The 11 Essential Rules of Phone Etiquette

phone-etiquette

When you’re working in customer support, you know that answering phone calls becomes the bread and butter of your position. A frontline worker typically is hired for their strong communication skills.

While it may seem obvious -- just pick up the phone and say “Hello?” -- answering professional calls are very different from answer personal calls. It’s easy to slip up and accidentally speak to your customer the way you would to your best friend or mother.

However, by following the rules below, you can ensure you’re always on your A-game in the call center.

1. Answer a call within three rings.

If your position entails always being available to callers, you should actually be available. That means staying focused and answering calls immediately. The last thing you want to do is keep a customer waiting after a string of endless ringing or send them to voicemail when you should’ve been able and ready to reply.

As long as you’re alert and at your phone at all times -- excluding breaks -- this rule should be fairly simple to follow. However, we recommend responding within three rings in order give yourself enough time to get in the zone and prepare for the call. Picking up the phone right away might leave you flustered.

2. Immediately introduce yourself.

Upon picking up the phone, you should confirm with the person whom they have called. In personal calls, it’s sufficient to begin with a “Hello?” and let the caller introduce themselves first. However, you want to allow the caller to know if they’ve hit a wrong number, as well as whom they are speaking with.

Practice answer the phone with, “Hi, this is [Your first name] from [Your company]. How can I help you?” Your customer will be met with warmth, which will encourage a positive start to your call. And, if it ends up being an exasperated college student trying to order pizza, they’ll at least appreciate your friendliness.

3. Speak clearly.

Phone calls, while a great option for those who detest in-person interaction, do require very strong communication skills. For one, the person on the other end of the line can only judge you based on your voice, since they don’t get to identify your body language and -- hopefully -- kind smile.

You always want to speak as clearly as possible. Project your voice without shouting. You want to be heard and avoid having to repeat yourself. A strong, confident voice can make a customer trust you and your support more. In case of bad cell service or any inability to hear or be heard, immediately ask to hang up and call back.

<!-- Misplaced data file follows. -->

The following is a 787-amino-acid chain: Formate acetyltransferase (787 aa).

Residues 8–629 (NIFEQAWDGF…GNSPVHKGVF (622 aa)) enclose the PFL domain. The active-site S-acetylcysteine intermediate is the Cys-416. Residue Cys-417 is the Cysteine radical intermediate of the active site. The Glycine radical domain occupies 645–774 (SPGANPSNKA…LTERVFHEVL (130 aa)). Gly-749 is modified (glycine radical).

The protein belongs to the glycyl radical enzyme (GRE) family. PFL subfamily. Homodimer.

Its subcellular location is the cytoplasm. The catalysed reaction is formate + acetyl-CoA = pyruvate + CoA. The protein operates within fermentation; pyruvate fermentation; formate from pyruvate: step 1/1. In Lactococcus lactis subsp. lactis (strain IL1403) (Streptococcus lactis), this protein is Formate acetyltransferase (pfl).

4. Only use speakerphone when necessary.

We all know the trials of speakerphone. It’s easier for you because you can use your hands to multitask. However, for the other caller, it’s like trying to hear one voice through a honking crowd of taxis in Manhattan -- impossible and frustrating.

Give your customers your full attention, and avoid speakerphone. This will make it easier for both parties to be heard, and it will ensure that you’re actually paying attention to them. You may need to use speakerphone at rare occasions, such as when it’s a conference call or when you’re trying to troubleshoot on the phone. While speakerphone may be appropriate at these times, it’s always better to use a headset to remain hands-free.

5. Actively listen, and take notes.

Speaking of paying attention to your customers, it’s essential that you’re actively listening to them throughout the conversation. Actively listening means hearing everything they have to say and basing your response off of their comments, rather than using a prescribed script. This proves to your customers that you’re present and are empathetic to their inconveniences.

It’s helpful to take notes during support calls. You’ll want to file a record post-conversation, and notes will be immensely helpful. It also ensures that, during long-winded explanations from customers, you can jot down the main points and jump into problem-solving without requiring them to repeat.

6. Use proper language.